The United Nations Human Rights Council (UNHRC) published its long-delayed blacklist report Wednesday of companies doing business linked to Israeli settlements in the West Bank. However, due to immense efforts exerted by both the United States and Israel, the published report included only the number of companies from each country, rather than naming them.
The UNHRC said it had identified 206 companies so far doing business linked to Israeli settlements, where it said violations against Palestinians are "pervasive and devastating."
"The majority of these companies are domiciled in Israel or the settlements (143), with the second largest group located in the United States (22). The remainder are domiciled in 19 other countries," the UN human rights office said in a statement.
"Businesses play a central role in furthering the establishment, maintenance and expansion of Israeli settlements," the report continued. "In doing so, they are contributing to Israel's confiscation of land, facilitate the transfer of its population into the Occupied Palestinian Territory and are involved in the exploitation of Palestine's natural resources," it said.
The report said that the work in producing the UN database "does not purport to constitute a judicial process of any kind".
But businesses operating in the West Bank have a corporate responsibility to carry out due diligence and consider "whether it is possible to engage in such an environment in a manner that respects human rights", it said.
The report is politically sensitive because companies in the UN database could be targeted for boycotts or divestment aimed at stepping up pressure on Israel over its settlements.
Nevertheless, the US and Israel pushed to prevent the report—originally set to be published a month ago—from being made public. Towards that end, both Israel's Ambassador to the UN Danny Danon and his American counterpart Nikki Haley worked in tandem in the organization's New York headquarters.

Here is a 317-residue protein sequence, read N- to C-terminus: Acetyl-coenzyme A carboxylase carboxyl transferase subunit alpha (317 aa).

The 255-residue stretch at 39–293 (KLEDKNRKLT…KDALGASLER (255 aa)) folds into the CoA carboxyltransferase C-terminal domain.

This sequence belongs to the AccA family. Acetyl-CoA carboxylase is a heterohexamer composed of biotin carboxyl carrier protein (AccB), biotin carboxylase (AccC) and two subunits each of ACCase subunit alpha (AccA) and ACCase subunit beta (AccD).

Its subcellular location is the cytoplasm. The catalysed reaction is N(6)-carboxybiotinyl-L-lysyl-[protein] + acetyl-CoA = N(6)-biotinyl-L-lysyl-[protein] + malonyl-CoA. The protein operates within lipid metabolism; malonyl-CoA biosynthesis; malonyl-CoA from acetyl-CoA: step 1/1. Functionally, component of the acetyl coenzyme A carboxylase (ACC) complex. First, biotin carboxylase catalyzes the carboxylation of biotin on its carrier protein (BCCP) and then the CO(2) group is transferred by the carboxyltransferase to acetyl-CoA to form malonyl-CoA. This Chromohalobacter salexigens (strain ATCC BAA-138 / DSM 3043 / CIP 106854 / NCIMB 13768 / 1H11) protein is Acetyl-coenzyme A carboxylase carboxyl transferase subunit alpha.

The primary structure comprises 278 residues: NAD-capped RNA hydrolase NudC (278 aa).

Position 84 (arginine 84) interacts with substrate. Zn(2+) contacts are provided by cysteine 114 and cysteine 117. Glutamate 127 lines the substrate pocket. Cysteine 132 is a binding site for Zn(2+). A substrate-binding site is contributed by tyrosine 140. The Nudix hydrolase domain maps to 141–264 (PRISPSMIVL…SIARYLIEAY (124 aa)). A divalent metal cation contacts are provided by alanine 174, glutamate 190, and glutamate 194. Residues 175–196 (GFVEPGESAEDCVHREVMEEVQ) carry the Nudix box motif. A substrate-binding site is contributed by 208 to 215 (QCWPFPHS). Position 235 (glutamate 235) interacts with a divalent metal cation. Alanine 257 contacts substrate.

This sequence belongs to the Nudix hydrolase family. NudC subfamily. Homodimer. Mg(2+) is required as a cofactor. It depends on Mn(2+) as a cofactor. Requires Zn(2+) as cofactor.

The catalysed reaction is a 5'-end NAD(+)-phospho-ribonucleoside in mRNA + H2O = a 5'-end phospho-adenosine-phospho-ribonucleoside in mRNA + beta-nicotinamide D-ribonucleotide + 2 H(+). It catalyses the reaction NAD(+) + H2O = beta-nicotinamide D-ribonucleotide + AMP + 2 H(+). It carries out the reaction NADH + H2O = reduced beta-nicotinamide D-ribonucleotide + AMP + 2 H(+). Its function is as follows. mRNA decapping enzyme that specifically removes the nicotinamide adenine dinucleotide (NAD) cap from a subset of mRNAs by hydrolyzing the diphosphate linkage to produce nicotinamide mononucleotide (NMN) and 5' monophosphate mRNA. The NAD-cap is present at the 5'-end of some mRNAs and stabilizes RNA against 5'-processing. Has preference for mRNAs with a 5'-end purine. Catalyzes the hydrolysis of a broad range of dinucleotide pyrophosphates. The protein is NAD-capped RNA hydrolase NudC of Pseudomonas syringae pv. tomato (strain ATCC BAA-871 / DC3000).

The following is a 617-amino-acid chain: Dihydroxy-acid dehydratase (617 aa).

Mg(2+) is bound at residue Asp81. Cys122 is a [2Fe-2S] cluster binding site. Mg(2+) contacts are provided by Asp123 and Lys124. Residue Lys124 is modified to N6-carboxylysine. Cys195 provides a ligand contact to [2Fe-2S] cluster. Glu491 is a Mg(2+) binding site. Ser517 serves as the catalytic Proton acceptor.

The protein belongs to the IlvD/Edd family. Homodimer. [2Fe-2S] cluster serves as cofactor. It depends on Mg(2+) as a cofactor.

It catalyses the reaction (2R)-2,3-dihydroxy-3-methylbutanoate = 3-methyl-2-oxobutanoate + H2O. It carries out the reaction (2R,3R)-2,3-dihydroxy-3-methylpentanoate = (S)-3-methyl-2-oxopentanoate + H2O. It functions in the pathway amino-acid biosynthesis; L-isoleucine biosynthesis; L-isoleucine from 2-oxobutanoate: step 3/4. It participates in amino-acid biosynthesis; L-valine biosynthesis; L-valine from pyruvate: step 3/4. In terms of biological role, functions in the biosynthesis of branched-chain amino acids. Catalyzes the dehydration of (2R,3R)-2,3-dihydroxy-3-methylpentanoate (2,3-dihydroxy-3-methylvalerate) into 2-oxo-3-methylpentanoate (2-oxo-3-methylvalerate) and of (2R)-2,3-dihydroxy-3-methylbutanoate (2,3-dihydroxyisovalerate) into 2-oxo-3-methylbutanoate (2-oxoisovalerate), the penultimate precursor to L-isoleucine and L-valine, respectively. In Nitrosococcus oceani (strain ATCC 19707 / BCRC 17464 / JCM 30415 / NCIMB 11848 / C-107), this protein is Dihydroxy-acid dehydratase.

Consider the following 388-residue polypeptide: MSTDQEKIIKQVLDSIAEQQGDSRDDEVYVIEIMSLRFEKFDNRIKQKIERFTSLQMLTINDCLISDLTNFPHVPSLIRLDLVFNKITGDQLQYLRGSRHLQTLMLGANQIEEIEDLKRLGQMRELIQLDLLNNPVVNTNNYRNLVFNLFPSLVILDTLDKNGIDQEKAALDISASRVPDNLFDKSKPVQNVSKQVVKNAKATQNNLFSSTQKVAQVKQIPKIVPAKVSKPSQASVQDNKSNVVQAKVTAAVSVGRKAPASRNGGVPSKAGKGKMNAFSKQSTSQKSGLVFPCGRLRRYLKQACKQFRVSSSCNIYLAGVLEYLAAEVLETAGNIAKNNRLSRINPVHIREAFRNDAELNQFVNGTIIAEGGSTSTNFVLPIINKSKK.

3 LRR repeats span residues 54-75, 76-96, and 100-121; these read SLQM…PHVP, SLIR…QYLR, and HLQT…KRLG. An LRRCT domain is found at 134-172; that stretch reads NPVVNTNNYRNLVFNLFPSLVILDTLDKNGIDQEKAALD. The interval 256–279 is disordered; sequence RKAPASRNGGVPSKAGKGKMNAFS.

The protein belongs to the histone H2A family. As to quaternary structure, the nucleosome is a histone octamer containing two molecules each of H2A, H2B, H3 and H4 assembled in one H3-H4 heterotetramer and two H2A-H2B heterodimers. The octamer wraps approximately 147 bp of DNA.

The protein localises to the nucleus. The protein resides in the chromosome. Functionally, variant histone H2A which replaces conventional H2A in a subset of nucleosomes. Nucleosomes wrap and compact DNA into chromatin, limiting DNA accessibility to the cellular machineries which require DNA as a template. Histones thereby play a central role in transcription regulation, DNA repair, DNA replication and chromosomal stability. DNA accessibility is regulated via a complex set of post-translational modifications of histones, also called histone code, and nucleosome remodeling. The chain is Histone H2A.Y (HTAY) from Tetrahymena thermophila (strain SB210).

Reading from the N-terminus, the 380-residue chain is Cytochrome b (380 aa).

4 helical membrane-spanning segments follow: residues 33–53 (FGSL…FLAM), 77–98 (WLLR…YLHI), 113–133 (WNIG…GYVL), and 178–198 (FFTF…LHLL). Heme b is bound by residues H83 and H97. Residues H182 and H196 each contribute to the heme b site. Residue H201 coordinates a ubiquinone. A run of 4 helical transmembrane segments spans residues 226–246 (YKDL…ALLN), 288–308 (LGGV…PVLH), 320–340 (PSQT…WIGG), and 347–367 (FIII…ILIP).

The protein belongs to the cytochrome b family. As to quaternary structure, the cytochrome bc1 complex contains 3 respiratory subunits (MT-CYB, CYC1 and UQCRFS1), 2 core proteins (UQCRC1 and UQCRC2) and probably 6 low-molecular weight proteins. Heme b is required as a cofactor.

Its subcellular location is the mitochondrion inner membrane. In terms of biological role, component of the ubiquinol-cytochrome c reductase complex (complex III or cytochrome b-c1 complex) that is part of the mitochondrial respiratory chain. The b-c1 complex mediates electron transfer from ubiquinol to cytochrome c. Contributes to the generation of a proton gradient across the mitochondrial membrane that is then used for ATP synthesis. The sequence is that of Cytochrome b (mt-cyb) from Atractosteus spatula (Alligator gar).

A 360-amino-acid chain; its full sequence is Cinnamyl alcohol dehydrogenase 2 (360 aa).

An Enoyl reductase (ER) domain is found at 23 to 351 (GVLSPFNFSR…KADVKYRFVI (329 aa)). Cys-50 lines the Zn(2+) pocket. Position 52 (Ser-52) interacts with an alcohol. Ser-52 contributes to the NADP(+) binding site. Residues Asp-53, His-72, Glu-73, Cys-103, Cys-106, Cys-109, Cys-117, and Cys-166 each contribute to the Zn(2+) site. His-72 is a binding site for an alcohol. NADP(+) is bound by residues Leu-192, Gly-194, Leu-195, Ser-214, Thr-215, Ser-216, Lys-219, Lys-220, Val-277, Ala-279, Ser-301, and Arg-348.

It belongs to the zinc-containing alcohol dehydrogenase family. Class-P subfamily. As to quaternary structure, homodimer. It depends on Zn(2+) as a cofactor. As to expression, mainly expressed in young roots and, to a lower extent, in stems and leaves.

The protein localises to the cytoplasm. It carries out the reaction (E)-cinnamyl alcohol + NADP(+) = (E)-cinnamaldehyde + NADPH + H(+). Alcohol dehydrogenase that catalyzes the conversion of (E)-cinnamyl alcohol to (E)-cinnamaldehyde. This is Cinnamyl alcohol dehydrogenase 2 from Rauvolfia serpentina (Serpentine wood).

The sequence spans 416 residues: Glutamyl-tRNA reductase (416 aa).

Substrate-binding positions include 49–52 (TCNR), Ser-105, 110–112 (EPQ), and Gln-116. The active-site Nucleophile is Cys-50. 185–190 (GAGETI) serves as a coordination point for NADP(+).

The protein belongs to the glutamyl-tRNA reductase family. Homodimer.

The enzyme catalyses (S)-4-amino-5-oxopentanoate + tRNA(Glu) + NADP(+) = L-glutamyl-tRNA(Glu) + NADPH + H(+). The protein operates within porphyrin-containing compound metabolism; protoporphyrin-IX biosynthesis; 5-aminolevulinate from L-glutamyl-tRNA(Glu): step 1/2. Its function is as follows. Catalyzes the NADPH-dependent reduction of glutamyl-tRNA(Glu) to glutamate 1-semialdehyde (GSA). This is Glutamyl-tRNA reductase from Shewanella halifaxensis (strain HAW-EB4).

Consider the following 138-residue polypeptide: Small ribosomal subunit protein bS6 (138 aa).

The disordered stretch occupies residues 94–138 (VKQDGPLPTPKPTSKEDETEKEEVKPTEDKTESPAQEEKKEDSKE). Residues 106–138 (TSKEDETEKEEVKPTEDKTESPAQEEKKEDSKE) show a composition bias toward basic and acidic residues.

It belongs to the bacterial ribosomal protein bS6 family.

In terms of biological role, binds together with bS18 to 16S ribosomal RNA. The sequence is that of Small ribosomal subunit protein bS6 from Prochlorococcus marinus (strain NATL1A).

Haley said in a statement on Wednesday that while the report "wisely refrained from listing individual companies, the fact that the report was issued at all is yet another reminder of the Council's anti-Israel obsession."
Despite the initial success, the fight to keep the information from being divulged has not been won, and is expected to continue in the coming months, on the backdrop of the American threat to withdraw from the UN group over its "anti-Israel bias."
In October 2017, 130 Israeli companies and 60 international corporations operating in Israel received warning letters from United Nations High Commissioner for Human Rights Zeid bin Ra'ad al-Hussein cautioning them of their impending inclusion in a "blacklist" of companies active beyond the Green Line in "violation of international law and UN resolutions."
The list, which was to be published in December of that year, cited 25 well-known Israeli companies. The companies operate in different sectors—some in food manufacturing, others in services, pharmaceuticals and even high-tech—but have one thing in common: all operate in settlements, east Jerusalem and the Jordan Valley.
Among the companies in the commissioner's sights are Ahava, Dor Alon, Amisragas, Angel Bakeries, Arison Investments, Ashdar, Clal Industries, Café Café, Cellcom, Danya Cebus, Electra, HP, Hot, the Israel Aerospace Industries, Matrix Systems, Motorola, Nesher, Partner, Paz, Rami Levy, Remax, Housing & Construction (Shikun Binui), Shufersal, Sonol and Trima.
The above companies are joined by the 12 companies already published on Channel 2 News including Bank Hapoalim, Bank Leumi, Bezeq and Bezeq International, Coca Cola, Africa Israel, Teva, IDB, Egged, Mekorot, Netafim and Elbit Systems.
In an effort to scuttle the move, the pro-Israel American Israel Public Affairs Committee (AIPAC) lobby has been working in the US on promoting rapid legislation in Congress determining any company divesting its business dealings from Israel will be considered to have "capitulated" to the Arab boycott, and would thus be in violation of American law.
Israel's ambassador to the UN in Geneva Aviva Raz Shechter said her government was still studying the report, launched by a resolution of the UN Human Rights Council in March 2016, but rejected the concept as "fundamentally illegitimate".
"It is outside the competence and the authority of the Human Rights Council to deal with blacklisting ... This is part of the bias to try to delegitimise Israel," Raz Shechter told journalists.
Israel did not want to see the UN human rights office at the "forefront of a BDS (Boycott, Divestment, Sanction)" movement, she said.
Raz Shechter declined to discuss any of the Israeli companies or say whether some were state-owned, adding: "Companies are not engaged in any unlawful activities."
Ambassador Danon commented on the publication of the UNHRC's report, saying, "Precisely on the day the United Nations has chosen to commemorate International Holocaust Remembrance Day, the Council has chosen to disclose companies operating in Israel.
"This is a black mark on the UN's history that cannot be expunged and a disgrace for all eternity. We will continue operating using all means at our disposal, along with our allies around the world, to prevent the publication of this shameful list."
Reuters contributed to this report.